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The Legal and Ethical Limitations of Factual Misrepresentation
The Annals of the American Academy of Political and Social Science
Vol. 560, The Future of Fact (Nov., 1998), pp. 155-164
Published by: Sage Publications, Inc. in association with the American Academy of Political and Social Science
Stable URL: http://www.jstor.org/stable/1048983
Page Count: 10
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Using examples from journalism, nonfiction books, theater, television, and film, this article examines the ways in which truth has been distorted in the name of storytelling. It briefly reviews the law (and the limits of the law) that governs such distortions and then offers some possible ethical guidelines. There is, in the author's view, an unwritten contract between the writer (as well as the editor, publisher, producer, and distributor) and the audience. Although some aspects of that contract are spelled out in the law, the First Amendment dictates that most of its provisions rely on the ethical sensibilities of the participants. A reasonable approach, it is argued, would be based on a continuum, calling for more accuracy and balance for the daily news media; somewhat less for columnists, journals of opinion, and docudramas that deal with contemporary events; and less still for historical dramas and novels based on fact.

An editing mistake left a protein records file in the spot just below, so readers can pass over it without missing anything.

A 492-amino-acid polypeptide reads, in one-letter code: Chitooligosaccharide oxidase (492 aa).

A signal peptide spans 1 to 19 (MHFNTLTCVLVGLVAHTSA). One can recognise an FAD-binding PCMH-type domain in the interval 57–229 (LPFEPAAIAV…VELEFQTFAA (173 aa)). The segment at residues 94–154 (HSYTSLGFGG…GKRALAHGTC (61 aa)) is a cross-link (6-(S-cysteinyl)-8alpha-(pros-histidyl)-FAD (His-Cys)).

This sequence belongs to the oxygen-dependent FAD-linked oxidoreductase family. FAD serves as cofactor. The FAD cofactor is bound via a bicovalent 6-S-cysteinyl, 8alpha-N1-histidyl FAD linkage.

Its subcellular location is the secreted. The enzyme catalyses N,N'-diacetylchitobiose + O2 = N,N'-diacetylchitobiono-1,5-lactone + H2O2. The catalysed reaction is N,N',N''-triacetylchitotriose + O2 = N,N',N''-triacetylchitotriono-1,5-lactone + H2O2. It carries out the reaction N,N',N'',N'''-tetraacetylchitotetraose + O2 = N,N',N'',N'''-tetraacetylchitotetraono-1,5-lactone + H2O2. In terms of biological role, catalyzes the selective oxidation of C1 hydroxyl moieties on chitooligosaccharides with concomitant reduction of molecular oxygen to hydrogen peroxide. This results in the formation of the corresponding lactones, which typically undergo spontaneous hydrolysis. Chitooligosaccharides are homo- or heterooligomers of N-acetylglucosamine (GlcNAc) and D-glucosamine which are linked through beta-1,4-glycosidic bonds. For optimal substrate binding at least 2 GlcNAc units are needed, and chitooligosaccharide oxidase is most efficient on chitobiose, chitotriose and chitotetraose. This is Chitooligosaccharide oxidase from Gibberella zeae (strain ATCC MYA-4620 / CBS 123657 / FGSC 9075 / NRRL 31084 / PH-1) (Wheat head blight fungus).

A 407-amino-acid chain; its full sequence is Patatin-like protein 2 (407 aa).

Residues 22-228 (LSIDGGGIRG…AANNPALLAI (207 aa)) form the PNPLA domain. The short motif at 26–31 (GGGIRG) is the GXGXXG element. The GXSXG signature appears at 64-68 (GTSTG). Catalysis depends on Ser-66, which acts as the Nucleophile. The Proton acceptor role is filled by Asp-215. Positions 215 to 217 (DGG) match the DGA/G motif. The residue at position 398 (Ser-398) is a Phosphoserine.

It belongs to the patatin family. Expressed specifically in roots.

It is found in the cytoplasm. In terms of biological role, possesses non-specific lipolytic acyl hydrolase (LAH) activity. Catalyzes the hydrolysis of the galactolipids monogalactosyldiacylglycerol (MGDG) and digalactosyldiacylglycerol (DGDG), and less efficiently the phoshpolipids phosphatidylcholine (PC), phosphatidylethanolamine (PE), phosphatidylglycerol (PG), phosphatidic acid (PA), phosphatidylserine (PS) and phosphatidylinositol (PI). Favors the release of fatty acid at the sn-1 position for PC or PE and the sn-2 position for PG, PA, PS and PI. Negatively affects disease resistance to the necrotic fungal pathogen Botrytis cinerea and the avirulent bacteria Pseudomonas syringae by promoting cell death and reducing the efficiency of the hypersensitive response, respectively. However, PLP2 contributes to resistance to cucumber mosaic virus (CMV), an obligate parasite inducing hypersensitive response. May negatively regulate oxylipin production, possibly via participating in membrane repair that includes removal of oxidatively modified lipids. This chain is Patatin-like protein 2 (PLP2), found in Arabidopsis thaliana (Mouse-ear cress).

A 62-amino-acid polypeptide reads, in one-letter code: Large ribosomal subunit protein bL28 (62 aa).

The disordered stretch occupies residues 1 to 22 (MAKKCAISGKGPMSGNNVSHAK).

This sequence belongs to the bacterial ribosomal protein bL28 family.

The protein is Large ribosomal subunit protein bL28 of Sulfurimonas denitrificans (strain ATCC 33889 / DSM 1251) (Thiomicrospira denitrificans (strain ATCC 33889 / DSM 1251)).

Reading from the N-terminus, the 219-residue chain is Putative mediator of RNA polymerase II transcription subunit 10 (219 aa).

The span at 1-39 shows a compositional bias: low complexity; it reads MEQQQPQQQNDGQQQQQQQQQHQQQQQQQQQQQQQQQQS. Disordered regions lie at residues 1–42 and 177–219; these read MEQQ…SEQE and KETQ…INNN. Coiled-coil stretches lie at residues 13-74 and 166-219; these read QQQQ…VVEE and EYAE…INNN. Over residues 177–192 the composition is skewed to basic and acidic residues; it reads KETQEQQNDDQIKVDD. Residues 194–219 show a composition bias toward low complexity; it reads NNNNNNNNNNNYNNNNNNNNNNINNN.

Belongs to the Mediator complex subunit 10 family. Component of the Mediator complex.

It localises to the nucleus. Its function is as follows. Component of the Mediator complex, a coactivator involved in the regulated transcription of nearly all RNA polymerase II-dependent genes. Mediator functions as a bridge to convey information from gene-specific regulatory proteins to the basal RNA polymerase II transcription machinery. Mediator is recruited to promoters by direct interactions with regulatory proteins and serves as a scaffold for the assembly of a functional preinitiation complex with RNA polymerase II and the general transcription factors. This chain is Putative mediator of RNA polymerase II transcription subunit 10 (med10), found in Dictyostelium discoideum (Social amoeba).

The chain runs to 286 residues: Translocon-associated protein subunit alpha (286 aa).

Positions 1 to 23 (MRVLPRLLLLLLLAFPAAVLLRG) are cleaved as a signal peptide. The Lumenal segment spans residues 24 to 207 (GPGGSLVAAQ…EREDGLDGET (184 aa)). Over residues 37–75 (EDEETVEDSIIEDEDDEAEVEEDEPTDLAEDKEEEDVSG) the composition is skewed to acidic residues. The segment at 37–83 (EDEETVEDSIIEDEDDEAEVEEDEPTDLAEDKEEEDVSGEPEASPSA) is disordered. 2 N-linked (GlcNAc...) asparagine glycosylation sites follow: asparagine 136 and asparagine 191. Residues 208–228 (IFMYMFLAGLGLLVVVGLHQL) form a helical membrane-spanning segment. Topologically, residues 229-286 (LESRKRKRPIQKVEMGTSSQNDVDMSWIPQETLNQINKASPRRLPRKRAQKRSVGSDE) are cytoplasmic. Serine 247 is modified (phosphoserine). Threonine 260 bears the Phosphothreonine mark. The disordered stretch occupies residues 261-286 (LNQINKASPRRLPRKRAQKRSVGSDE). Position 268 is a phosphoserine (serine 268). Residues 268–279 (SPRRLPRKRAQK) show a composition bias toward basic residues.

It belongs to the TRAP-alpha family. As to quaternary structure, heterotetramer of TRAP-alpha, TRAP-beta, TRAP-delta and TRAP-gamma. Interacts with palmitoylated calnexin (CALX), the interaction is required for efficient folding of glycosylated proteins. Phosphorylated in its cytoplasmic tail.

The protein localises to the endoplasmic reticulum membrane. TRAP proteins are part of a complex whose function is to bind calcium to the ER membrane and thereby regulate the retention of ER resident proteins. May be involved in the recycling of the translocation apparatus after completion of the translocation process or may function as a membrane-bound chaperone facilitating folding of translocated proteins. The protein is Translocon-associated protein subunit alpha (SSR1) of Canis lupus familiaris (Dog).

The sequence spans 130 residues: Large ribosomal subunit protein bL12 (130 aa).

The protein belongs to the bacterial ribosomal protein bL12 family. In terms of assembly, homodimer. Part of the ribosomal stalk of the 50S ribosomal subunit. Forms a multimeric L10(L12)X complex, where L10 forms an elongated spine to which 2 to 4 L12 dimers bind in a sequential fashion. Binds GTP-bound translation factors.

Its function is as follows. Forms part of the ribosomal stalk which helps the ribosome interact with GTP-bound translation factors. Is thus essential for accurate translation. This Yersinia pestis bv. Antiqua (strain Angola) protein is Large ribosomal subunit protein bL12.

The Annals of the American Academy of Political and Social Science © 1998 American Academy of Political and Social Science